Crews continue to recover bodies entombed in the Christchurch quake wreckage as the first funeral for a victim, a baby, is set to be held.

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The death toll of last Tuesday’s 6.3-magnitude earthquake rose to 148 on Monday, with at least 50 people still unaccounted for.

Police expect the number of dead to rise over 200.

Horrific injuries have hampered the identification of bodies lying in a makeshift morgue, with police only naming eight, including two babies, almost a week on from the quake.

“The situation is that the earthquake caused enormous forces,” Superintendent Dave Cliff told reporters.

“The CTV (Canterbury Television) building in particular also suffered from significant fires, so we do need to prepare ourselves for the fact that in some cases it may be that human remains are located but not complete bodies.

“That is an enormously sad thing for us and for the families involved.”

The wait for confirmation of the deceased is “the most agonising part” for loved ones, he said.

Two more quake victims were named on Monday – Natasha Hadfield, 38, and Owen Wright, 40, both from Christchurch.

Meanwhile, the first funeral for a quake victim will be held on Monday afternoon, when mourners gather to farewell five-month-old Baxtor Gowland, born in the wake of the initial big quake back in September.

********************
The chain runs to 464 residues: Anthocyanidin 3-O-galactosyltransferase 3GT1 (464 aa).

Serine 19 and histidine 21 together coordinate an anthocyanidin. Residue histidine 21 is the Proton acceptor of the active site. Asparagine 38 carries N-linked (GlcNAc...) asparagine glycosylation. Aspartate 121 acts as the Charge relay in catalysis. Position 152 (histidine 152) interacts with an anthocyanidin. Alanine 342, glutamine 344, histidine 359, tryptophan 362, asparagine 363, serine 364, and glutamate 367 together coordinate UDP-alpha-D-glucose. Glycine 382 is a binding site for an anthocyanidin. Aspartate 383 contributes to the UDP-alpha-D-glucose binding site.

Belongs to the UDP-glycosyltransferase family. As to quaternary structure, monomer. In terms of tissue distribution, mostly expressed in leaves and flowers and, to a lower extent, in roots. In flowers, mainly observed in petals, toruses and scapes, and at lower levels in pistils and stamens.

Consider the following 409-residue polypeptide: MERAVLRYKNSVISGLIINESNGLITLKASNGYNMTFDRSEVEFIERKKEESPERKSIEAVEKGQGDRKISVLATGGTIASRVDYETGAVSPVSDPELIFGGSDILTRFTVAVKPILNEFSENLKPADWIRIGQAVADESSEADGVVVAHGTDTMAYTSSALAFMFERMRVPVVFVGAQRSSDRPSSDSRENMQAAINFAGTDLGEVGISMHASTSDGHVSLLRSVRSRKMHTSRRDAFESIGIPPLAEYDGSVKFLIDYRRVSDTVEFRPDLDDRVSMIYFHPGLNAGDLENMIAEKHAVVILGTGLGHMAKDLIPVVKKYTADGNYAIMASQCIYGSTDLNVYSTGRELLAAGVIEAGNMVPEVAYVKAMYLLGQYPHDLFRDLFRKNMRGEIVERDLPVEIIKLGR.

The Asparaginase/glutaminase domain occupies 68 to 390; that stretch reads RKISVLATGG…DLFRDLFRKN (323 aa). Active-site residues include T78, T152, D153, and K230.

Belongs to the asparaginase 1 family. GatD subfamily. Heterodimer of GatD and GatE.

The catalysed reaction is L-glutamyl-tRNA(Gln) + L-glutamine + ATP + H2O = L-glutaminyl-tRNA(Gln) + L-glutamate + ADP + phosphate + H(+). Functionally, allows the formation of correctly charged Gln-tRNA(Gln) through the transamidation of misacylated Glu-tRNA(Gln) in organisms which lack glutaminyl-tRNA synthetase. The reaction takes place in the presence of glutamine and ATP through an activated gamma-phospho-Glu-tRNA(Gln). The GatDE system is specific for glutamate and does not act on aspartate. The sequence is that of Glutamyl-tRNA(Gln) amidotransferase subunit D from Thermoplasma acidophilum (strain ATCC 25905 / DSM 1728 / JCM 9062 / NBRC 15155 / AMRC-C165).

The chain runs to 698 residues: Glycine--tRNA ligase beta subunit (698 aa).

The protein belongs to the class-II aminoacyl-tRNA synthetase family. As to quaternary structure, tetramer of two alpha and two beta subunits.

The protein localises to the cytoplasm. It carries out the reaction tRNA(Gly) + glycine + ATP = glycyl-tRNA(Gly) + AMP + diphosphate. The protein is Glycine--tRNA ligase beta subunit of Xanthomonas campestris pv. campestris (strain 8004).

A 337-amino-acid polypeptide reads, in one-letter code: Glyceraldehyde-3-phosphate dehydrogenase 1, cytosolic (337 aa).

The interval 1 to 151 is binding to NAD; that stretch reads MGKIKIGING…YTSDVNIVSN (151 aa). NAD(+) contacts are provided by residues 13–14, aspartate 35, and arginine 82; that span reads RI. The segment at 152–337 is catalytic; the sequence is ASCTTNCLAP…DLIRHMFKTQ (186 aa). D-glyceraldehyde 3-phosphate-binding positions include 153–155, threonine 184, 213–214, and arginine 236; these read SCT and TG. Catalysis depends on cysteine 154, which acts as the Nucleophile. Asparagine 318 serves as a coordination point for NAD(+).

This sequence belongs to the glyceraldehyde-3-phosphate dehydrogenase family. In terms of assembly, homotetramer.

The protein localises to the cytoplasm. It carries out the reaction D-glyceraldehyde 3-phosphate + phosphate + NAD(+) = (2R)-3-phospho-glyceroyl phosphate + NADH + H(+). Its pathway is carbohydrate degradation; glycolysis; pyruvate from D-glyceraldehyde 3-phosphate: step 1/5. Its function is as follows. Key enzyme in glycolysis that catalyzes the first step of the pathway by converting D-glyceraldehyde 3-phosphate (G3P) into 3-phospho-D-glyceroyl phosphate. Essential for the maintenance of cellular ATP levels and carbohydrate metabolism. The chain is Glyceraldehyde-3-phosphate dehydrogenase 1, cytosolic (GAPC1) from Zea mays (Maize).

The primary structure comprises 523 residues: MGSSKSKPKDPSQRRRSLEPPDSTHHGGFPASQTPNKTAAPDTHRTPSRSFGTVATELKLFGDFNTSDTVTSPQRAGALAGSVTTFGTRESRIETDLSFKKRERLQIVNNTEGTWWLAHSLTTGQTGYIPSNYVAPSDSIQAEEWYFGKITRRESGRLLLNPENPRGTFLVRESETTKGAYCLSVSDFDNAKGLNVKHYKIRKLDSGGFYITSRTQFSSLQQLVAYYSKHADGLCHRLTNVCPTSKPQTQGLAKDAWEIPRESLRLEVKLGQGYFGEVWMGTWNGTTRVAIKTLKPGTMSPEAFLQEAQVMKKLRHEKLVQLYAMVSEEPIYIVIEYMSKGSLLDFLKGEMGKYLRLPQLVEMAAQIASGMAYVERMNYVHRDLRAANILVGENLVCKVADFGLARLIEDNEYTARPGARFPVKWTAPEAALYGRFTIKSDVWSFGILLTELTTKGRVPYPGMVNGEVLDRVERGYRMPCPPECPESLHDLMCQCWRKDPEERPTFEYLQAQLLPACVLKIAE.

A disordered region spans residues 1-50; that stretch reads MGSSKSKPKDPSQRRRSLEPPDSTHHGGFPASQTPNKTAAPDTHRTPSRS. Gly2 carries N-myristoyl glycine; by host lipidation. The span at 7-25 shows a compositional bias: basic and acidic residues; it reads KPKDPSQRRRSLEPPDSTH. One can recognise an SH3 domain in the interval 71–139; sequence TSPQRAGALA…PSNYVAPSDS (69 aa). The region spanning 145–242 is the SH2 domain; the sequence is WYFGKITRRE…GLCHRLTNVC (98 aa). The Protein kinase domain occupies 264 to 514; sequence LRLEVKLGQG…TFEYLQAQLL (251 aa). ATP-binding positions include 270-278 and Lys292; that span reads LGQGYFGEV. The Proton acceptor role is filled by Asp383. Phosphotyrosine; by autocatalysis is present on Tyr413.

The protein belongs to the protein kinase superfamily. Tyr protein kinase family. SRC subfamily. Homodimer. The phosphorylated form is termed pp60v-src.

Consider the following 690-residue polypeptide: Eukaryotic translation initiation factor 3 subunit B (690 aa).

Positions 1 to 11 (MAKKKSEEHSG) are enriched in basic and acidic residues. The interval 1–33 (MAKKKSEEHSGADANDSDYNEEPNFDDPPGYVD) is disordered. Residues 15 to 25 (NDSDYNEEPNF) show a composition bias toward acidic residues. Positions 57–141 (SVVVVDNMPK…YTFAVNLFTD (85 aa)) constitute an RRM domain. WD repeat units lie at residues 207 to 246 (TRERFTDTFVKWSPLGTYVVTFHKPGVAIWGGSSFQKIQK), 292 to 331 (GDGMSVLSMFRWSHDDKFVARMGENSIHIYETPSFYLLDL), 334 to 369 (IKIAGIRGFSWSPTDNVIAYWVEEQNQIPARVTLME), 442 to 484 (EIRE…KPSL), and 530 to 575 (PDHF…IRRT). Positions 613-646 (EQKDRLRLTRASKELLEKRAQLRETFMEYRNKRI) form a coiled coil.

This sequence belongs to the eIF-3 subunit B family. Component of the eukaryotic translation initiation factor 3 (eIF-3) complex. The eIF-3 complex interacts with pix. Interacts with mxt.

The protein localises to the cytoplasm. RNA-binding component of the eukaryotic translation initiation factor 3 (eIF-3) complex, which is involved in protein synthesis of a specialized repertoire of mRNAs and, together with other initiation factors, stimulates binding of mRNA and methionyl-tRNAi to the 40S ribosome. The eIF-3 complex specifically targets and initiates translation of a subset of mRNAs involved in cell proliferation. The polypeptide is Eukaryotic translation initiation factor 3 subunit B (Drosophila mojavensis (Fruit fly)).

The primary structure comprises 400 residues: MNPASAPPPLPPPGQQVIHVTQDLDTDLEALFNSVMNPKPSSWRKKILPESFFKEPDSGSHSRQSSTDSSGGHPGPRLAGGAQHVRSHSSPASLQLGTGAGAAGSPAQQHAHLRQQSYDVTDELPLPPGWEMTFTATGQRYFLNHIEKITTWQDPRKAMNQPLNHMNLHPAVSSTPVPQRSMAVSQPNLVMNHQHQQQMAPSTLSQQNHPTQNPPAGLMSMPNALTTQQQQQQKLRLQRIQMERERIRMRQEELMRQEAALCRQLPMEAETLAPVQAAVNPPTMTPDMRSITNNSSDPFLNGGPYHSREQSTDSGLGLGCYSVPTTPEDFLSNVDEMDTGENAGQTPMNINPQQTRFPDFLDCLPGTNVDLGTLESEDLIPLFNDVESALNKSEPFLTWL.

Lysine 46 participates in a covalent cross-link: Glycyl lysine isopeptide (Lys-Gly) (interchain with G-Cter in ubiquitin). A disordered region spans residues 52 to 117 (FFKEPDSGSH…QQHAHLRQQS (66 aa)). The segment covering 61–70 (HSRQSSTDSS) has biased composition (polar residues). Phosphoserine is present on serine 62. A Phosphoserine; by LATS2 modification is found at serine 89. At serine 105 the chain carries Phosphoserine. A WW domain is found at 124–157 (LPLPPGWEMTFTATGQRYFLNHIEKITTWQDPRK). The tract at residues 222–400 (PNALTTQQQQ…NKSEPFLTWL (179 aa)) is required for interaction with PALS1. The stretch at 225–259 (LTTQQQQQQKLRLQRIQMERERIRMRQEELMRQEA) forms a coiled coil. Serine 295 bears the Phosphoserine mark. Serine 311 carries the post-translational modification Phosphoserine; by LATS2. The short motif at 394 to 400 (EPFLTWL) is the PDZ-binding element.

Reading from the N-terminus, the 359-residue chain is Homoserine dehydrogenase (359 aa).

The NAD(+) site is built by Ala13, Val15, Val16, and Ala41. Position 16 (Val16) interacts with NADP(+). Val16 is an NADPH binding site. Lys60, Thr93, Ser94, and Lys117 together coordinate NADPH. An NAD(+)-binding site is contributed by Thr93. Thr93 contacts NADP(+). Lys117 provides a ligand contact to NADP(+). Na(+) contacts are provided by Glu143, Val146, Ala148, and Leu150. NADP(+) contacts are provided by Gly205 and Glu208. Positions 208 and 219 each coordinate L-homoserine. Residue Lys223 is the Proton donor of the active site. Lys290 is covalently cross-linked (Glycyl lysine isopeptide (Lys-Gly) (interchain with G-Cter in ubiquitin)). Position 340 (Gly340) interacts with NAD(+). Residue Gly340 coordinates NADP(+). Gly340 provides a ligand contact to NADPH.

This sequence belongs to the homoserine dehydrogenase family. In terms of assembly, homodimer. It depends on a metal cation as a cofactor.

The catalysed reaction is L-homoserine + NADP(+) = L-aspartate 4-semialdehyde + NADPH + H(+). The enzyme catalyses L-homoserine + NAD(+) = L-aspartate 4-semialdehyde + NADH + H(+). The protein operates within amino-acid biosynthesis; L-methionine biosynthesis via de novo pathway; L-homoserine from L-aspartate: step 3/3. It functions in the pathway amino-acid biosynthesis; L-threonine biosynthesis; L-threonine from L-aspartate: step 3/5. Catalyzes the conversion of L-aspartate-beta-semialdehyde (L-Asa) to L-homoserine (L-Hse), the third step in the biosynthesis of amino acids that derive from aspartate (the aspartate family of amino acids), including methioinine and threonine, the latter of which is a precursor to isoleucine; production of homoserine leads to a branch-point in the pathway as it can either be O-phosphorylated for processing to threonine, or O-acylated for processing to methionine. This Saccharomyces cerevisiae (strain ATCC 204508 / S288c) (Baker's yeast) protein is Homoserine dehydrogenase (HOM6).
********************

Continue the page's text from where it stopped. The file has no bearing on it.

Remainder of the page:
An international search and rescue team of about 600 people have swept the entire CBD for signs of life, but hopes are dwindling since the last survivor was pulled from the wreckage five days ago.

Earth tremors continue to threaten the stability of damaged buildings – at least two measuring over 4-magnitude shook the city on Monday morning.

“The adrenaline fuelled response of last week we can expect to wain and there will be a bit of fatigue amongst our people out there in the field undertaking response operations, but our focus is undiminished,” national civil defence response controller John Hamilton said.

Warm and blustery weather conditions are expected to hit Christchurch on Monday, whipping up some 180,000 tonnes of silt on the streets, causing dust storms and potentially moving already damaged buildings, Christchurch Mayor Bob Parker said.

Falling rocks have prompted police to evacuate homes and close roads around the coast. Some 55,000 homes are still without water and 15 per cent of dwellings have no power.

The police made a couple of arrests on Sunday night – one person impersonating a rescue worker tried to break through a police tape carrying knives, a baton and an axe while another attempted to enter the cordoned off area.